The line between pet and people food continues to blur as manufacturers promote human grade food. The market for organic pet food accounts for 7% of sales and households are not trading down even as household budgets become tighter. In fact, the market for bottled vitamin-infused mountain spring water for dogs is burgeoning.
The New York Times wondered if pets are healthier for this trend. Tony Buffington, a professor of veterinary nutrition at Ohio State University, says his students have studied the diet history of thousands of animals and have not yet determined that one pet food brand is better than another. “We have been unable to distinguish an outcome in healthy animals eating a wide variety of foods,” he says.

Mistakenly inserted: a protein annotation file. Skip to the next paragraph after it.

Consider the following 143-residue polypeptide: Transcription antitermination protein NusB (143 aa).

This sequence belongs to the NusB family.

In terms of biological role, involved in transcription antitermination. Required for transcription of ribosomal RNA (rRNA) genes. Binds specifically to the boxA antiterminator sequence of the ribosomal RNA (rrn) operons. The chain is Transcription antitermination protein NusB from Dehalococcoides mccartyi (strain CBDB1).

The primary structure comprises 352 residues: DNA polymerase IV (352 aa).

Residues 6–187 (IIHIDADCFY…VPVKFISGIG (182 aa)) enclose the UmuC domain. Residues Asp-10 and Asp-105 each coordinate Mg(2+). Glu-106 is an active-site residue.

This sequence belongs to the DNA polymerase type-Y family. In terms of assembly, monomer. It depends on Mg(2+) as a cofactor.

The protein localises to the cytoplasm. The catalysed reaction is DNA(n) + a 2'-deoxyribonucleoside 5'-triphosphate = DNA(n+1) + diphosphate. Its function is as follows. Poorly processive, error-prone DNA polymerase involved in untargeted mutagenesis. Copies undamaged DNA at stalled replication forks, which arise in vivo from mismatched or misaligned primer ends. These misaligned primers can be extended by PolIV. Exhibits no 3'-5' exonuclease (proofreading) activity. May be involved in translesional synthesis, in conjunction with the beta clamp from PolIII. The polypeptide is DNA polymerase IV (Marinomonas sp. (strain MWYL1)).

America’s pets are joining their owners in the obesity epidemic. Obese dogs (15% than their optimal weight) are at risk for diabetes and joint and locomotion problems, as well as an increased incidence of cancer and high blood pressure. The leading causes of obesity in pets are unlimited access to food and overfeeding of highly palatable foods.
People truly consider their animals to be part of the family. Every member of the family – including the humans – should be offered reasonable portions of high quality food, limit the junk and take long walks many times a day.